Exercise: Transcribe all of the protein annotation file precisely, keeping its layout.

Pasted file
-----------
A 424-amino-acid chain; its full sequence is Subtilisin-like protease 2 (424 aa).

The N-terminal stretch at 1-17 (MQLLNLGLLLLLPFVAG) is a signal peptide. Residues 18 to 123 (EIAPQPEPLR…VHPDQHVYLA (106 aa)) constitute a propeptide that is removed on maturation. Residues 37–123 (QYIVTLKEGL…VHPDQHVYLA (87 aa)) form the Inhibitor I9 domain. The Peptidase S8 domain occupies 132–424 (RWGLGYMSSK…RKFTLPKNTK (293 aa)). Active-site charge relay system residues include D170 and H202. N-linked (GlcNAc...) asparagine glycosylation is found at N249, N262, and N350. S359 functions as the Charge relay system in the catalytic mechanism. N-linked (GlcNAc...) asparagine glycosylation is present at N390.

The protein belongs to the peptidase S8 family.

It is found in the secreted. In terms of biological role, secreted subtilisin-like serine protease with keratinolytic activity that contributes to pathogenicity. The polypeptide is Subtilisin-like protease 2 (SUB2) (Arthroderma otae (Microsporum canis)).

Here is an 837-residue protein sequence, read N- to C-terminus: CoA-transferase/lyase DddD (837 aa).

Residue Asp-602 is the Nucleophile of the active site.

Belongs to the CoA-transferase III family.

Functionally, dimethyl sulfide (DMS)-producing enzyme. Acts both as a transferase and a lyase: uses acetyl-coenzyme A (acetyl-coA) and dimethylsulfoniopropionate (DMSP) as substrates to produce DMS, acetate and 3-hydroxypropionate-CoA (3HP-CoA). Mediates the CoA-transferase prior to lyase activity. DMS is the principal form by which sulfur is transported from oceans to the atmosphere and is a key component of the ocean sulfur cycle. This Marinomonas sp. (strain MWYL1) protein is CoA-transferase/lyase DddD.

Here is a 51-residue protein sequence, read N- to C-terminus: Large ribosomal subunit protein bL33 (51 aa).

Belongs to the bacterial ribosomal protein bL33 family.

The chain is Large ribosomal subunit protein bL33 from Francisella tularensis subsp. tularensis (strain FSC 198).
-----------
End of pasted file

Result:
A 424-amino-acid chain; its full sequence is Subtilisin-like protease 2 (424 aa).

The N-terminal stretch at 1-17 (MQLLNLGLLLLLPFVAG) is a signal peptide. Residues 18 to 123 (EIAPQPEPLR…VHPDQHVYLA (106 aa)) constitute a propeptide that is removed on maturation. Residues 37–123 (QYIVTLKEGL…VHPDQHVYLA (87 aa)) form the Inhibitor I9 domain. The Peptidase S8 domain occupies 132–424 (RWGLGYMSSK…RKFTLPKNTK (293 aa)). Active-site charge relay system residues include D170 and H202. N-linked (GlcNAc...) asparagine glycosylation is found at N249, N262, and N350. S359 functions as the Charge relay system in the catalytic mechanism. N-linked (GlcNAc...) asparagine glycosylation is present at N390.

The protein belongs to the peptidase S8 family.

It is found in the secreted. In terms of biological role, secreted subtilisin-like serine protease with keratinolytic activity that contributes to pathogenicity. The polypeptide is Subtilisin-like protease 2 (SUB2) (Arthroderma otae (Microsporum canis)).

Here is an 837-residue protein sequence, read N- to C-terminus: CoA-transferase/lyase DddD (837 aa).

Residue Asp-602 is the Nucleophile of the active site.

Belongs to the CoA-transferase III family.

Functionally, dimethyl sulfide (DMS)-producing enzyme. Acts both as a transferase and a lyase: uses acetyl-coenzyme A (acetyl-coA) and dimethylsulfoniopropionate (DMSP) as substrates to produce DMS, acetate and 3-hydroxypropionate-CoA (3HP-CoA). Mediates the CoA-transferase prior to lyase activity. DMS is the principal form by which sulfur is transported from oceans to the atmosphere and is a key component of the ocean sulfur cycle. This Marinomonas sp. (strain MWYL1) protein is CoA-transferase/lyase DddD.

Here is a 51-residue protein sequence, read N- to C-terminus: Large ribosomal subunit protein bL33 (51 aa).

Belongs to the bacterial ribosomal protein bL33 family.

The chain is Large ribosomal subunit protein bL33 from Francisella tularensis subsp. tularensis (strain FSC 198).